Professor Deborah Sweeney
Debbie graduated from UNSW in 1980 and received her PhD also from UNSW in 1992. It was during her second year of her Bachelor degree that the direction of the rest of her career in Optometry was set.
David Pye and a PhD student, Steve Zantos came to a lecture to talk to students about participating in a contact lens study that was being conducted at the Cornea and Contact Lens Research Unit (CCLRU). She was one of several class mates who signed up for the experience, which included wearing PMMA lenses for seven hours.For the next three years, Debbie was an enthusiasitc participant in a whole range of studies, was found to have a great endothelial “bleb” response and also started working part-time as a research assistant at the CCLRU. It was a particularly exciting period at the CCLRU: George Mertz, John McNally, Desmond Fonn and Sue Green were active and the many studies which lead to the Holden-Mertz criteria, which determined the minimum oxygen transmissibility required to avoid excessive levels of corneal oedema during daily and extended contact lens wear, were completed.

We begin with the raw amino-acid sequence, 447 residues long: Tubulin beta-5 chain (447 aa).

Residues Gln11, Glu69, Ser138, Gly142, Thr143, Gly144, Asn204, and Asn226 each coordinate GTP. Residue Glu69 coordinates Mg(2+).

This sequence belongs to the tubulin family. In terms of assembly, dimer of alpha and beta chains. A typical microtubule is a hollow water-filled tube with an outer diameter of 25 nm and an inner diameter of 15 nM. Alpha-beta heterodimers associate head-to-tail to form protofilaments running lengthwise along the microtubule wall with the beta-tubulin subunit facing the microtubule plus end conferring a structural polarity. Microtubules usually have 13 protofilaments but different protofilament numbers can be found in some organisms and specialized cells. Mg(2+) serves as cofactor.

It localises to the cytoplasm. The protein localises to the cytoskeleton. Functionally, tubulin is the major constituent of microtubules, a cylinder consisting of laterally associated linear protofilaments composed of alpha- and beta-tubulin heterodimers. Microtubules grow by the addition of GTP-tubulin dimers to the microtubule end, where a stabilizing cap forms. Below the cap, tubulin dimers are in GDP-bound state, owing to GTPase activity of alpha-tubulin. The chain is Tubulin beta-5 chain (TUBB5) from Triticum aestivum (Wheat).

Upon graduation, Debbie joined the CCLRU and was part of the remarkable growth phase of the unit. Under Brien Holden’s leadership, eminent international researchers were attracted to the unit and long term collaborations were established. She was fortunate to work with Ken Polse from Berkeley and the Finnish Ophthalmologist Antti Vannas on a number of studies designed to assess the effects of corneal surgery on corneal swelling responses.During the early 80s Debbie had the opportunity to work with Antti Vannas at the Ophthalmic Department of the Helsinki University Central Hospital.A quick six week trip turned into a 12 months stay with some great opportunities including working with patients with Horner’s syndrome, as well as those undergoing a range of corneal surgical procedures. These studies formed part of her PhD work that focussed on understanding the cornea and its response to corneal surgery.